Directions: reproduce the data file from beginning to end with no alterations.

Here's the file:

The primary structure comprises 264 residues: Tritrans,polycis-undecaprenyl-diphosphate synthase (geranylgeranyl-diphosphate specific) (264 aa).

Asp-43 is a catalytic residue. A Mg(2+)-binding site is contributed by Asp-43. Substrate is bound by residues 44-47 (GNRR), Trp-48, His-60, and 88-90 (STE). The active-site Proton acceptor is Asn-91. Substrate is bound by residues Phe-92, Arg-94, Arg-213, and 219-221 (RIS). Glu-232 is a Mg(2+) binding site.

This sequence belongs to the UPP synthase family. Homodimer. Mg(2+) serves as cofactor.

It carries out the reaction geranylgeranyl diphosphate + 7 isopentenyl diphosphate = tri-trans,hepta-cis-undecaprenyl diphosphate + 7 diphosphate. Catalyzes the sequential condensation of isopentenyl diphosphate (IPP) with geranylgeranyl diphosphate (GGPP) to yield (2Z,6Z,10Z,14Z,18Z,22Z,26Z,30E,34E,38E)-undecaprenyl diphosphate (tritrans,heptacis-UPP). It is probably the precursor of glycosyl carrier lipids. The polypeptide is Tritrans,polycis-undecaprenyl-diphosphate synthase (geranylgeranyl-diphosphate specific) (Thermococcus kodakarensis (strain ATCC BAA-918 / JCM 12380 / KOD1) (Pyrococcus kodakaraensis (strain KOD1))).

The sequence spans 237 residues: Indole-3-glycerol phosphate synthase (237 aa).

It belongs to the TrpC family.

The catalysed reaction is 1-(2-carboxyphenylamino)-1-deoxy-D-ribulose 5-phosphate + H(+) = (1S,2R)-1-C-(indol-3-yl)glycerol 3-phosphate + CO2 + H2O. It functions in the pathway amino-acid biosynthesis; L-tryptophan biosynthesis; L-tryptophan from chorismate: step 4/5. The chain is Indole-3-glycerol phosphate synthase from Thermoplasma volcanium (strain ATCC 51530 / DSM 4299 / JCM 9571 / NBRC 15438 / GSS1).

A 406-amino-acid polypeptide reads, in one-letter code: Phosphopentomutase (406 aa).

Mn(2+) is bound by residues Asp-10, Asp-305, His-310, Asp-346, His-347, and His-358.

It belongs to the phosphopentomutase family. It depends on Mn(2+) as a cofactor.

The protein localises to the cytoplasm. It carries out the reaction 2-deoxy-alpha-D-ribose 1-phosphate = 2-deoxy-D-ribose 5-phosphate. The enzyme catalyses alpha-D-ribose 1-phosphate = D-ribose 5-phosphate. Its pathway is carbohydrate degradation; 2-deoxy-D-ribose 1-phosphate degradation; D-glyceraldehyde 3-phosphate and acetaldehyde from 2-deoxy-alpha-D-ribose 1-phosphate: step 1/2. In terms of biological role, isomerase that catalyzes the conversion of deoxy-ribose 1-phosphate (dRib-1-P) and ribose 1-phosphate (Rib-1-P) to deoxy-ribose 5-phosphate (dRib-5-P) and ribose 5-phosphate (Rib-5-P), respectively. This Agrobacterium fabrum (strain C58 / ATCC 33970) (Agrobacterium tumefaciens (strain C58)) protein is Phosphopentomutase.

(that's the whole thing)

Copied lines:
The primary structure comprises 264 residues: Tritrans,polycis-undecaprenyl-diphosphate synthase (geranylgeranyl-diphosphate specific) (264 aa).

Asp-43 is a catalytic residue. A Mg(2+)-binding site is contributed by Asp-43. Substrate is bound by residues 44-47 (GNRR), Trp-48, His-60, and 88-90 (STE). The active-site Proton acceptor is Asn-91. Substrate is bound by residues Phe-92, Arg-94, Arg-213, and 219-221 (RIS). Glu-232 is a Mg(2+) binding site.

This sequence belongs to the UPP synthase family. Homodimer. Mg(2+) serves as cofactor.

It carries out the reaction geranylgeranyl diphosphate + 7 isopentenyl diphosphate = tri-trans,hepta-cis-undecaprenyl diphosphate + 7 diphosphate. Catalyzes the sequential condensation of isopentenyl diphosphate (IPP) with geranylgeranyl diphosphate (GGPP) to yield (2Z,6Z,10Z,14Z,18Z,22Z,26Z,30E,34E,38E)-undecaprenyl diphosphate (tritrans,heptacis-UPP). It is probably the precursor of glycosyl carrier lipids. The polypeptide is Tritrans,polycis-undecaprenyl-diphosphate synthase (geranylgeranyl-diphosphate specific) (Thermococcus kodakarensis (strain ATCC BAA-918 / JCM 12380 / KOD1) (Pyrococcus kodakaraensis (strain KOD1))).

The sequence spans 237 residues: Indole-3-glycerol phosphate synthase (237 aa).

It belongs to the TrpC family.

The catalysed reaction is 1-(2-carboxyphenylamino)-1-deoxy-D-ribulose 5-phosphate + H(+) = (1S,2R)-1-C-(indol-3-yl)glycerol 3-phosphate + CO2 + H2O. It functions in the pathway amino-acid biosynthesis; L-tryptophan biosynthesis; L-tryptophan from chorismate: step 4/5. The chain is Indole-3-glycerol phosphate synthase from Thermoplasma volcanium (strain ATCC 51530 / DSM 4299 / JCM 9571 / NBRC 15438 / GSS1).

A 406-amino-acid polypeptide reads, in one-letter code: Phosphopentomutase (406 aa).

Mn(2+) is bound by residues Asp-10, Asp-305, His-310, Asp-346, His-347, and His-358.

It belongs to the phosphopentomutase family. It depends on Mn(2+) as a cofactor.

The protein localises to the cytoplasm. It carries out the reaction 2-deoxy-alpha-D-ribose 1-phosphate = 2-deoxy-D-ribose 5-phosphate. The enzyme catalyses alpha-D-ribose 1-phosphate = D-ribose 5-phosphate. Its pathway is carbohydrate degradation; 2-deoxy-D-ribose 1-phosphate degradation; D-glyceraldehyde 3-phosphate and acetaldehyde from 2-deoxy-alpha-D-ribose 1-phosphate: step 1/2. In terms of biological role, isomerase that catalyzes the conversion of deoxy-ribose 1-phosphate (dRib-1-P) and ribose 1-phosphate (Rib-1-P) to deoxy-ribose 5-phosphate (dRib-5-P) and ribose 5-phosphate (Rib-5-P), respectively. This Agrobacterium fabrum (strain C58 / ATCC 33970) (Agrobacterium tumefaciens (strain C58)) protein is Phosphopentomutase.